Airlines are also upgrading aircraft design to become more eco-friendly. Air France just received its first upgrade of a single-aisle, medium-haul aircraft in 33 years. Fleet director Nicolas Bertrand told French daily Les Echos that the new A220 — that will replace the old A320 model — will reduce operating costs by 10%, fuel consumption and CO2 emissions by 20% and noise footprint by 34%.

International first class will be very nearly a thing of the past.

The pandemic has also ushered in a new era of consumer demand where privacy and personal space is put above luxury. The retirement of older aircraft caused by COVID-19 means that international first class — already in steady decline over the last decades — will be very nearly a thing of the past. Instead, airplane manufacturers around the world (including Delta, China Eastern, JetBlue, British Airways and Shanghai Airlines) are betting on a new generation of super-business minisuites where passengers have a privacy door. The idea, which was introduced by Qatar Airways in 2017, is to offer more personal space than in regular business class but without the lavishness of first class.

Aerial view of Rome's Fiumicino airport

Aerial view of Rome's Fiumicino airport

commons.wikimedia.org

Hygiene rankings  

Rome's Fiumicino Airport has become the first in the world to earn "the COVID-19 5-Star Airport Rating" from Skytrax, an international airline and airport review and ranking site, Italian daily La Repubblica reports. Skytrax, which publishes a yearly annual ranking of the world's best airports and issues the World Airport Awards, this year created a second list to specifically call out airports with the best health and hygiene standards.

Smoother check-in

​The pandemic has also accelerated the shift towards contactless traveling, with more airports harnessing the power of biometrics — such as facial recognition or fever screening — to reduce touchpoints and human contact. Similar technology can also be used to more efficiently scan physical objects, such as explosive detection. Ultimately, passengers will be able to "check-in" and go through a security screening anywhere at the airports, removing queues and bottlenecks.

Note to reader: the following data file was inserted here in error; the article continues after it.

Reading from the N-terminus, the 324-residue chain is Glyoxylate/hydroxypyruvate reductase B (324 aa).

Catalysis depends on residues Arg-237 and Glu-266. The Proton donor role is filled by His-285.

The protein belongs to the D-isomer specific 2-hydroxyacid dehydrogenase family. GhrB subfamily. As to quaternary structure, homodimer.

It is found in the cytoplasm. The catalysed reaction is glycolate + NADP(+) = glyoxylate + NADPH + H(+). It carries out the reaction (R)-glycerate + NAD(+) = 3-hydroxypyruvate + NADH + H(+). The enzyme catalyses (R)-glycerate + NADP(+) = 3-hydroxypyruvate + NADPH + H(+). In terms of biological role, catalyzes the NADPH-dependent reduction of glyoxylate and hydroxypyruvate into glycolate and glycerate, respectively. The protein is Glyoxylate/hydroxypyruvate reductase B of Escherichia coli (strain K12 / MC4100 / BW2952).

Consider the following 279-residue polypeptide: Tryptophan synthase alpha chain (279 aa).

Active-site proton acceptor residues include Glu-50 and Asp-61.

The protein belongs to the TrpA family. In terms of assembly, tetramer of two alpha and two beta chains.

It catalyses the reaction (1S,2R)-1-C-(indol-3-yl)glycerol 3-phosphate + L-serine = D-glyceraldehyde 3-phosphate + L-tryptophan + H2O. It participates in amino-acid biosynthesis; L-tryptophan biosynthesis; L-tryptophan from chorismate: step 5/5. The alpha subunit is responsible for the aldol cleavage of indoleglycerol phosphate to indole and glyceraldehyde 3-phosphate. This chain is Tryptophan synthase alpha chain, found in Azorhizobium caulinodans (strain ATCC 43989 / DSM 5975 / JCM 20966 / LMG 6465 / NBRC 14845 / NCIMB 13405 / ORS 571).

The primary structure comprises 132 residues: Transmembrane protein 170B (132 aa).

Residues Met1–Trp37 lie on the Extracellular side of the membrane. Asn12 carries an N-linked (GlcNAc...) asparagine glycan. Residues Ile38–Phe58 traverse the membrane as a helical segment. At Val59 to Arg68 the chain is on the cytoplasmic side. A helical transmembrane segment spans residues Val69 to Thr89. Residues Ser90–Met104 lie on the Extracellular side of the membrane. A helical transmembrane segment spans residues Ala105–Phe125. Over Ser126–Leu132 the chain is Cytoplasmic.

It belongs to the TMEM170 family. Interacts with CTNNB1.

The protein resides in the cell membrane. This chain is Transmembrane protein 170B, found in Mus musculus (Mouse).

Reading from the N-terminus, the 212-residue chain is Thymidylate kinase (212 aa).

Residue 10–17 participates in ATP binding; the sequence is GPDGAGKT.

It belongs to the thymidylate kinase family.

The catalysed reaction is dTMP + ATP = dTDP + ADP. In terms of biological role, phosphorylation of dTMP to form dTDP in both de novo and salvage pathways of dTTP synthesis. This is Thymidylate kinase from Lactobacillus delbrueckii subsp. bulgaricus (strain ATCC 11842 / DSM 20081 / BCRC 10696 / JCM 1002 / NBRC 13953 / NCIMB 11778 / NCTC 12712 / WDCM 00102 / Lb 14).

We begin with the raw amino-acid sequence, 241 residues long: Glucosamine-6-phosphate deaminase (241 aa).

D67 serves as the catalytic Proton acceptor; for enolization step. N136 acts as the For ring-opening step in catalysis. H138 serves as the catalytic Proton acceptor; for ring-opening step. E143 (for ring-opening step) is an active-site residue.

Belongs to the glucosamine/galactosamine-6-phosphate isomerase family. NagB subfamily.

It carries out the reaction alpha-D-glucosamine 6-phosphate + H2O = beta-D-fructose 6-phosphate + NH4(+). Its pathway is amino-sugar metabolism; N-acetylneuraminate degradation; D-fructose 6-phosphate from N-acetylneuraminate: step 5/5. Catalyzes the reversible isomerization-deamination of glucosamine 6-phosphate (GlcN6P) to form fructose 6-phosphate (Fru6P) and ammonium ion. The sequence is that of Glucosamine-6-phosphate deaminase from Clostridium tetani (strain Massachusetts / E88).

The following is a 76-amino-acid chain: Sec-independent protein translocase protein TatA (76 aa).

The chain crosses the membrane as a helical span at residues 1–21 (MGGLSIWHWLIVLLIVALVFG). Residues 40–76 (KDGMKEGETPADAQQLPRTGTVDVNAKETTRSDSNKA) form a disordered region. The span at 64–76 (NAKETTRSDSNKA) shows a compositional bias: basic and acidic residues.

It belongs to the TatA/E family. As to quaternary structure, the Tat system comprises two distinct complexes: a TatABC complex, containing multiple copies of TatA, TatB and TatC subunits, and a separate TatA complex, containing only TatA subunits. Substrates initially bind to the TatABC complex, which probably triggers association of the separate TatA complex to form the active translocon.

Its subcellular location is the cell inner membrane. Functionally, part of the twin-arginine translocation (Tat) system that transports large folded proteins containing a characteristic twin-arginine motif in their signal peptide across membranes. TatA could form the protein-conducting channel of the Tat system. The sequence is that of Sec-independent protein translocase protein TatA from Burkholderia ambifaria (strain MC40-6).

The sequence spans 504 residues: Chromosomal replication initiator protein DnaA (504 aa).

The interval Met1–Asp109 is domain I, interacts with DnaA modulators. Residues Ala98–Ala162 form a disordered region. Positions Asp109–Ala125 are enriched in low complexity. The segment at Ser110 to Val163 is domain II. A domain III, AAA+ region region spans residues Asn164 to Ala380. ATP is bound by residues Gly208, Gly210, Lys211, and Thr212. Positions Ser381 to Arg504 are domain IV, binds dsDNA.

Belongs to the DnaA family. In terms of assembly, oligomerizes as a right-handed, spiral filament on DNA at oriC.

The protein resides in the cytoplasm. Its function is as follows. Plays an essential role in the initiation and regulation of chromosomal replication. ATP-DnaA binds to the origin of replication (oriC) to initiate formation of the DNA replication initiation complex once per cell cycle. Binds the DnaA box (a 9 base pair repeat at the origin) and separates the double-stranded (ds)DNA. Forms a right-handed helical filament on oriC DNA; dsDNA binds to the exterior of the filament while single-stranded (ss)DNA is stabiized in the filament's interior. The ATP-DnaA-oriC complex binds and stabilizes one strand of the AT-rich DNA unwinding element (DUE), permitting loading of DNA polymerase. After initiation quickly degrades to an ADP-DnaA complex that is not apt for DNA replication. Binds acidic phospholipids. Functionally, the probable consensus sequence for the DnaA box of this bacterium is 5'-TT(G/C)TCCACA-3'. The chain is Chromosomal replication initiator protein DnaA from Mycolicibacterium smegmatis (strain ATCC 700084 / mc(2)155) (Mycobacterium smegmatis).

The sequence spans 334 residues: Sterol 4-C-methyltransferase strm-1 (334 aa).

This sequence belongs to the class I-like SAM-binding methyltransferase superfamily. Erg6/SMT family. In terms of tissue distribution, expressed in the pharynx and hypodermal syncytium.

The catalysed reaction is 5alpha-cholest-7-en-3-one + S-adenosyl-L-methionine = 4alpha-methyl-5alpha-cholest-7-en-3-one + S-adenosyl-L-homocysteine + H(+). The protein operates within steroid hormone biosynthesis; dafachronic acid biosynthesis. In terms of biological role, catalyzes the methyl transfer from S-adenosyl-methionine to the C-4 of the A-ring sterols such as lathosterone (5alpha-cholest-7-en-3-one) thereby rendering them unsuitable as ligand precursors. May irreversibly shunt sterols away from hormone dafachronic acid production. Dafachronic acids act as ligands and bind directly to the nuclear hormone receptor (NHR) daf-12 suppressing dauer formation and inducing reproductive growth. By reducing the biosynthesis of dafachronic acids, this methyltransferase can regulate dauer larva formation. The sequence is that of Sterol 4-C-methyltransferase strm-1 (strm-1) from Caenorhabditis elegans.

Data privacy issues

​However, as pointed out in Canadian publication The Lawyer's Daily, increased use of AI and biometrics also means increased privacy concerns. For example, health and hygiene measures like digital vaccine passports also mean that airports can collect data on who has been vaccinated and the type of vaccine used.

Photo of planes at Auckland airport, New Zealand

Auckland Airport, New Zealand

Douglas Bagg

The billion-dollar question: Will we fly less?

At the end of the day, even with all these (mostly positive) changes that we've seen take shape over the past 18 months, the industry faces major uncertainty about whether air travel will ever return to the pre-COVID levels. Not only are people wary about being in crowded and closed airplanes, but the worth of long-distance business travel in particular is being questioned as many have seen that meetings can function remotely, via Zoom and other online apps.

Trying to forecast the future, experts point to the years following the 9/11 terrorist attacks as at least a partial blueprint for what a recovery might look like in the years ahead. Twenty years ago, as passenger enthusiasm for flying waned amid security fears following the attacks, airlines were forced to cancel flights and put planes into storage.

40% of Swedes intend to travel less

According to McKinsey, leisure trips and visits to family and friends rebounded faster than business flights, which took four years to return to pre-crisis levels in the UK. This time too, business travel is expected to lag, with the consulting firm estimating only 80% recovery of pre-pandemic levels by 2024.

But the COVID-19 crisis also came at a time when passengers were already rethinking their travel habits due to climate concerns, while worldwide lockdowns have ushered in a new era of remote working. In Sweden, a survey by the country's largest research company shows that 40% of the population intend to travel less even after the pandemic ends. Similarly in the UK, nearly 60% of adults said during the spring they intended to fly less after being vaccinated against COVID-19 — with climate change cited as a top reason for people wanting to reduce their number of flights, according to research by the University of Bristol.

At the same time, major companies are increasingly forced to face the music of the environmental movement, with several corporations rolling out climate targets over the last few years. Today, five of the 10 biggest buyers of corporate air travel in the US are technology companies: Amazon, IBM, Google, Apple and Microsoft, according to Taipei Times, all of which have set individual targets for environmental stewardship. As such, the era of flying across the Atlantic for a two-hour executive meeting is likely in its dying days.